Ping list for the discussion of the politics and social (and sometimes nostalgic) aspects that directly effects Generation Reagan / Generation-X (Those born from 1965-1981) including all the spending previous generations (i.e. The Baby Boomers) are doing that Gen-X and Y will end up paying for.
Freep mail me to be added or dropped. See my home page for details and previous articles.
And apparently Santa didn't put a clue in your stocking.
That's some real backward thinking on their part. Gen X needs to be SAVED FROM Social Security.
Social Security doesn't need to be saved for us.
The posting guidelines on FR prevent me from saying what I want to say about this article.
Do they really think we're that stupid? "Calm down and don't bother reading the fine print, oh you who are supposed to be so cynical and suspicious. Just sit back and let nanny state take care of you, put the blindfold back on and don't bother your pretty little heads with facts."
That would be fair if SS paid out in proportion, so 200K contributors would get more than twice as much from SS as 90K contributors.
I didn't see anything about that . . .
Gee - and I had such faith in these Xers!
Those "seniors", of whom I am one, are not doing young people in opposing SS reform. This person obviously does not get that.
Should not surprise me coming from Portland, Oregon. She knows nothing about Social Security so she writes about it.
"It also has fewer built-in advantages for wealthy people or white men than your typical government benefit."
Well, the wealthy don't need it, and in fact it is probably dis-advantageous for them; and I'm not sure about the white men, but it is extremely advantageous for white women, like our author here. The people most ill-served by soc. sec. are black men, who often die before their benefits begin, and lose everything they've paid in.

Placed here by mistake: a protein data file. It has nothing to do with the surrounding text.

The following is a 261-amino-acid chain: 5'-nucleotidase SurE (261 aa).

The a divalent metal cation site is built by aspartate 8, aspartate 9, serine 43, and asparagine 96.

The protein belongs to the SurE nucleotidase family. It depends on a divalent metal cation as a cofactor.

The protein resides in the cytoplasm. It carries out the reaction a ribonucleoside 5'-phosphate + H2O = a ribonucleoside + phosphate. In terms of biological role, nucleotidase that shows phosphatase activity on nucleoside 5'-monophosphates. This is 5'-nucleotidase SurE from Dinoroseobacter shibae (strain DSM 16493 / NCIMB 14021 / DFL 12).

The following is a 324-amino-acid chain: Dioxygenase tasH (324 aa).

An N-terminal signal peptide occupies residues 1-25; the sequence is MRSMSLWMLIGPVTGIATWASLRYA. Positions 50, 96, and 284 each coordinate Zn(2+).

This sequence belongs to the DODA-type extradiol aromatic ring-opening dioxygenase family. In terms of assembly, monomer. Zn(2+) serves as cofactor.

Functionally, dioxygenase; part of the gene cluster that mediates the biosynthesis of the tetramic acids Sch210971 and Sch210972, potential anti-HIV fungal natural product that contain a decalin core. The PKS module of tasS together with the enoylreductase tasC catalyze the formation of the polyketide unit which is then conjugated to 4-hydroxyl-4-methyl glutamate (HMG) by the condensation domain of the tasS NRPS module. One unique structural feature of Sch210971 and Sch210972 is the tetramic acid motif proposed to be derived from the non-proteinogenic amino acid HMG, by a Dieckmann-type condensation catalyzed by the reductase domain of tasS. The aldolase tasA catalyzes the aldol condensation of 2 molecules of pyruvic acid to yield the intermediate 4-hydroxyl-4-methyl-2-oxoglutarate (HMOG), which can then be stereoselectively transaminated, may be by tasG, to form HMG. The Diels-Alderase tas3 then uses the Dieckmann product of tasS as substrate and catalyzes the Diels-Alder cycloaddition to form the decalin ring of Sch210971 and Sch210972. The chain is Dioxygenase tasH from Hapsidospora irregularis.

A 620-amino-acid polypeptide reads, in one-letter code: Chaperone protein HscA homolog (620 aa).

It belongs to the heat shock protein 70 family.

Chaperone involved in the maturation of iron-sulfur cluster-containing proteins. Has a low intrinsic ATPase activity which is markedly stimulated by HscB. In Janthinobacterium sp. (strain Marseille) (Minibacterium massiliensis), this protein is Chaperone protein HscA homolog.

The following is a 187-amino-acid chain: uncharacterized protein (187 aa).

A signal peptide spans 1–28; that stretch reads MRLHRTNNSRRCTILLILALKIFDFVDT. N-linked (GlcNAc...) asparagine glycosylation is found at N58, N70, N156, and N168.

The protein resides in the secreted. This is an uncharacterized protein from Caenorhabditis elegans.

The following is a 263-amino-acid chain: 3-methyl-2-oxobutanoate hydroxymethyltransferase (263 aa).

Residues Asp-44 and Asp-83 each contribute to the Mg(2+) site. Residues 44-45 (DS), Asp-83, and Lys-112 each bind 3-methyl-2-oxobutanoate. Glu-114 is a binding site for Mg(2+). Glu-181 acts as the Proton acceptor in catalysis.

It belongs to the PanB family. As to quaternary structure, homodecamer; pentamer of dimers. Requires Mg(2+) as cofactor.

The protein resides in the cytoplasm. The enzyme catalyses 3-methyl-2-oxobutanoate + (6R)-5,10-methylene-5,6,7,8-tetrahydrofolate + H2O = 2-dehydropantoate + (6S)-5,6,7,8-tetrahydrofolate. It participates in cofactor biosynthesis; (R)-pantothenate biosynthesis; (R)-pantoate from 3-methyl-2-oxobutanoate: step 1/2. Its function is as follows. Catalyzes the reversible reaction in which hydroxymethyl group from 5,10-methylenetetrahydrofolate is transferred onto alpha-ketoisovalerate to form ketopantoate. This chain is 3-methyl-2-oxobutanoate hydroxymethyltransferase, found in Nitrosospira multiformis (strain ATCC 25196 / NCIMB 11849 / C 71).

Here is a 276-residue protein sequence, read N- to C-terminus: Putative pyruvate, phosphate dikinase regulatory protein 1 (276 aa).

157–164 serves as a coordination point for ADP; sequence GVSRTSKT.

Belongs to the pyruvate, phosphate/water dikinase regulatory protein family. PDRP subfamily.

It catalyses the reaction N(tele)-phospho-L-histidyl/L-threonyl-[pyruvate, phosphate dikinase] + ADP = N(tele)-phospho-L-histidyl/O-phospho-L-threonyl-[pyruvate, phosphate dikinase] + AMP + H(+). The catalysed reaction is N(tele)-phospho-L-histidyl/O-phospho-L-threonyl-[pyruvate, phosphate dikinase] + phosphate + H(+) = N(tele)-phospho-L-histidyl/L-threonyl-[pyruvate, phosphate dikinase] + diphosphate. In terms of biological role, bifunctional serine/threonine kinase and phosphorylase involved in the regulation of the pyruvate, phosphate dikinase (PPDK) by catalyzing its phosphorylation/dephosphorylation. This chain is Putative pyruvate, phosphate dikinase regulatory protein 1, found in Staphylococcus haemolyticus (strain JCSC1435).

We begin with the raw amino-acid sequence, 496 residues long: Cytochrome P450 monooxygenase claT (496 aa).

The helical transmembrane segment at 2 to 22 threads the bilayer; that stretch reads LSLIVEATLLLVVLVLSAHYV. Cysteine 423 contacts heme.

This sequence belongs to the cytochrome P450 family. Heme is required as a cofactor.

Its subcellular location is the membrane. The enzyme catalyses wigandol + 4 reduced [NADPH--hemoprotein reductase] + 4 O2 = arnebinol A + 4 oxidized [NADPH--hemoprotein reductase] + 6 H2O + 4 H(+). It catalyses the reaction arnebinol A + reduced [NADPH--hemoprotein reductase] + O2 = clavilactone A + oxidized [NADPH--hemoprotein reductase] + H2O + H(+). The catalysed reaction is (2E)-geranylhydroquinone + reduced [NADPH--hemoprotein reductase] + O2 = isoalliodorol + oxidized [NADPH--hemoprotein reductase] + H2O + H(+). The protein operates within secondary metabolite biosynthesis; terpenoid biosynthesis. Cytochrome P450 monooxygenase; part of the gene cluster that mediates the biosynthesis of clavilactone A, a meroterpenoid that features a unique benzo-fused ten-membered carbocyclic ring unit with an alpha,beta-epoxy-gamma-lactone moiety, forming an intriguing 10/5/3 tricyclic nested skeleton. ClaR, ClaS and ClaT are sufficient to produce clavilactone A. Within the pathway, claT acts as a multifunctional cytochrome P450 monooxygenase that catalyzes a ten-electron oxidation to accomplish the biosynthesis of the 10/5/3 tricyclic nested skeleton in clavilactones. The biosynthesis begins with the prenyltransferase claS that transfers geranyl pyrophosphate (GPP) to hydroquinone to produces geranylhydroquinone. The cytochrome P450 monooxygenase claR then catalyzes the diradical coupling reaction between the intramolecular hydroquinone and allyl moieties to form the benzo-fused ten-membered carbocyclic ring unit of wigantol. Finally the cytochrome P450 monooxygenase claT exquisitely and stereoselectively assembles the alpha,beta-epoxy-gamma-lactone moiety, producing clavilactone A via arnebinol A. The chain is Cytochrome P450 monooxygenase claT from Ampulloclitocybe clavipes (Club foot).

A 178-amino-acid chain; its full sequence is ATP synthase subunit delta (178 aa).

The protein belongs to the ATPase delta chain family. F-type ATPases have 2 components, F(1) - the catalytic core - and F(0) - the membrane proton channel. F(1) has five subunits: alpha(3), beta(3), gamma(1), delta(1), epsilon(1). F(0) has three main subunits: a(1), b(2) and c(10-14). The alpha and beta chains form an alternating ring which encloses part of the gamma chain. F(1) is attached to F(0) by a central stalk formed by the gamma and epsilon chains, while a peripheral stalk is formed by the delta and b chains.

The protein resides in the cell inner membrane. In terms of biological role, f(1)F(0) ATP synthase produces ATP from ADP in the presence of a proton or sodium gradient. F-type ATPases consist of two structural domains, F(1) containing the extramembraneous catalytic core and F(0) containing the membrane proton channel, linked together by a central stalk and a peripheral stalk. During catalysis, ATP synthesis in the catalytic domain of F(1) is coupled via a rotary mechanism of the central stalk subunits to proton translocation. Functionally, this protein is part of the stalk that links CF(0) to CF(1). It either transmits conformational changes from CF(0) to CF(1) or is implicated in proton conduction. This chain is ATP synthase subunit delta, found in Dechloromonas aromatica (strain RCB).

It really doesn't matter what Social Seucrity is "supposed" to be... what it is, is a Ponzi scheme that will soon bankrupt the country.
This statement tells you that the author wants socual security to be a welfare program, and if that means the only way to keep it going is to ratched up the burden on rich, white males, well, thats even better. But it cant work if that is the solution, its infeasible. Social Security is doomed for her and her family if someone doesnt do something now!
Seriously, speaking as a person in their 30's, I would like to smack the hell out of this idiot.
What a fool. SS will be dead by the time this chick gets old enough to collect unless drastic measures are done NOW! I'm 35 and I KNOW SS will gone because today's politician's are gutless. Of course the article is written by someone from the People's Democratic Republic of Oregon, so consider the source.
social security is bankrupt. the money's not there, there's a huge liability and the government is already up to it's eyeballs in debt
i suspect the proposed reform is just a way to save that other great "ponzi scheme" the stock market
Is this going to be RATS' rallying cry as they try to oppose any changes? Other than their favorite problem solving method - raise taxes.